Joe “Marshal” Foster captures the essence of the friends he has made volunteering in the community, spending time with the homeless at the Smith Fall’s soup kitchen. The portrait series pays homage to his friends at “The Mission” and gives back to the community raising funds for this valuable community meeting space.
Joe volunteers his time to make conversations with the homeless. Over time conversations turned into friendships, and these people became an important part of his life, and now his art. Influenced by National Film Board artist Douglas Manning, Foster earns his living as an artist in the hamlet of Smith Falls an hour west of Ottawa.
“You can’t be a sometimes friend; you have to be their true friend no matter where you meet them. You can’t be their friend at the mission then avoid them when you see them somewhere else.”, says Joe. To unlock their character, he must prove he cares for the people he paints. When they need a lift, he drives them or shares a coffee at a local diner.
Joe captures the character he sees in their faces, and the relationships he has built in incredible art created on a pizza box. The cardboard pizza box mounted onto Masonite to provide rigidity and then sealed it with clear coat.
Joe explains, “Cardboard reminds me of them – gritty, urban and real … earthy and honest, not pretending to be something else.” Each canvas framed in gold “so that the common becomes extraordinary through art.”
Gurinder Saini, owner of Domino’s Pizza Stores in Guelph has donated 18 pizza boxes through arrangement with Domino’s Ottawa to Joe in preparation for an upcoming show in Guelph in 2019, to raise funds for local shelters. Details announced closer to the date.
The Railroad portrait (main photo) is quickly becoming his favorite portrait. “This old man lived in my hometown and most people avoided him and complained when he would block traffic on his scooter. I saw him and just had to paint him. I found out where he lived and asked him “If I give you $20 could I take your picture?” He looked at me and asked, “When do I get the $20?” I said he could have the money before I even take the picture.”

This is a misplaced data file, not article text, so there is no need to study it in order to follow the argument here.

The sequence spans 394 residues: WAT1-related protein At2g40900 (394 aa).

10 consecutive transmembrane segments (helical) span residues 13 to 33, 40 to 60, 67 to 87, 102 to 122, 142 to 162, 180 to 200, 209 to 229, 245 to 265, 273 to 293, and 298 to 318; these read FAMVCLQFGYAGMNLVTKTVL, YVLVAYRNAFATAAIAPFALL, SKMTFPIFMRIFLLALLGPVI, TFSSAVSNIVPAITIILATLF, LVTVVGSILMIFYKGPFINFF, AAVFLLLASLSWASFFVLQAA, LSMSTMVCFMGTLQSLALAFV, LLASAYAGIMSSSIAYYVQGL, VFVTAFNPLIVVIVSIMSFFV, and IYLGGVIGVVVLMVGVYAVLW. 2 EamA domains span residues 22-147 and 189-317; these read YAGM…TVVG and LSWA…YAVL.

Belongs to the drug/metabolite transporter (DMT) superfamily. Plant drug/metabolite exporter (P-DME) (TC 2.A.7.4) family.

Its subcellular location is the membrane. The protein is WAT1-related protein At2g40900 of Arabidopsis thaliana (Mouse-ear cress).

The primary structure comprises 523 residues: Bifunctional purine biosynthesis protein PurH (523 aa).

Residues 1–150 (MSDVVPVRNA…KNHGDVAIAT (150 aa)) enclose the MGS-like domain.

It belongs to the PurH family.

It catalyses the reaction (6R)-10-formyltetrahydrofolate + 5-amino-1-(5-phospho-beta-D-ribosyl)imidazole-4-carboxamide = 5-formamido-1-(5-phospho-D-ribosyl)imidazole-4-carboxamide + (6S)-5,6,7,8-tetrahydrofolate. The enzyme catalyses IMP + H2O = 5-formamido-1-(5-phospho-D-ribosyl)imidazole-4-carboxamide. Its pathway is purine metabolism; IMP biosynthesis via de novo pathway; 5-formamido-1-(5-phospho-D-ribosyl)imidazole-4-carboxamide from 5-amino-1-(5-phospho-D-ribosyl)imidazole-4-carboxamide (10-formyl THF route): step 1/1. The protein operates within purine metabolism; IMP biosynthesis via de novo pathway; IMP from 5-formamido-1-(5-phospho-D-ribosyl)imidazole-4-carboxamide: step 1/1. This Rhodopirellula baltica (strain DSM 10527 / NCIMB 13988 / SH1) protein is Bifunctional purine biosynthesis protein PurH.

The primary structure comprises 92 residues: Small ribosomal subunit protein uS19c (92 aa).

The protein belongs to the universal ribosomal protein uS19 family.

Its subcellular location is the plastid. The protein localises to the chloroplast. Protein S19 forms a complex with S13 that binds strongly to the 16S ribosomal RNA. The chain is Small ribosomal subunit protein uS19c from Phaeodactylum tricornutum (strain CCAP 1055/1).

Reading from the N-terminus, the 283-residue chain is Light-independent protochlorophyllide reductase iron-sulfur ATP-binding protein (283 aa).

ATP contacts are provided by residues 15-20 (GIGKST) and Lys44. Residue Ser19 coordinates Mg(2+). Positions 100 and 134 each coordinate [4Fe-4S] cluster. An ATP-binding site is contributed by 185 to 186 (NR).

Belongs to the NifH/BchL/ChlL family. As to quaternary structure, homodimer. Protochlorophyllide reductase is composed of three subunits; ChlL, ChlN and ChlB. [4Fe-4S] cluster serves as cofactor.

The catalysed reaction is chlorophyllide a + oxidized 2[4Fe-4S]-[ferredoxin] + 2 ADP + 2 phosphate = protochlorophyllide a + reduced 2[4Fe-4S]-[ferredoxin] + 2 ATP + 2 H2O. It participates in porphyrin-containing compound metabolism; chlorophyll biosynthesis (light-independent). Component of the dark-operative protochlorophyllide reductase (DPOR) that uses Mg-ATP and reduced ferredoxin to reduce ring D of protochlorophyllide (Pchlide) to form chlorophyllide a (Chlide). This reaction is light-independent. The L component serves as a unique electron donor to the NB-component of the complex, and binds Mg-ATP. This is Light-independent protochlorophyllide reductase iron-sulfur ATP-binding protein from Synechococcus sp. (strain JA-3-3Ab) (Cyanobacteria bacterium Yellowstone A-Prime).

“After posing him and photographing him he said, “Do you know what I’m going to do with my $20?” I said no what and he said to me that there was a young single mother in his building with two little kids and he was going to give the money to her, so she could buy milk and bread for the kids. This guy that no one would talk to was more human than those who avoided him.” Joe sees this all the time at “The Mission” in Smith Fall’s.
He works from life as much as he can but normally people do not have the time to invest in working that way, so he works from photos. Foster’s work hangs in the corporate collection of the Metro Toronto Zoo and in collections as far away as France and South Africa.
These friends who are homeless have become his favorite subjects to work with. “I know them by name and rush every Monday and Wednesday to see them and talk. To find out what are their concerns and desires. What bothers them and what makes them happy. And hopefully I can pour into them and make their life a little easier for a couple days.”
While hanging at the Mission Joe sees what great character studies the faces that come in there would make, so he started painting them.
Joe “Marshal” Foster is an artist raising the dignity of homelessness by capturing the essence of a person, their inner character speaking in each portrait to the viewer, giving us all a glimpse of their life experiences.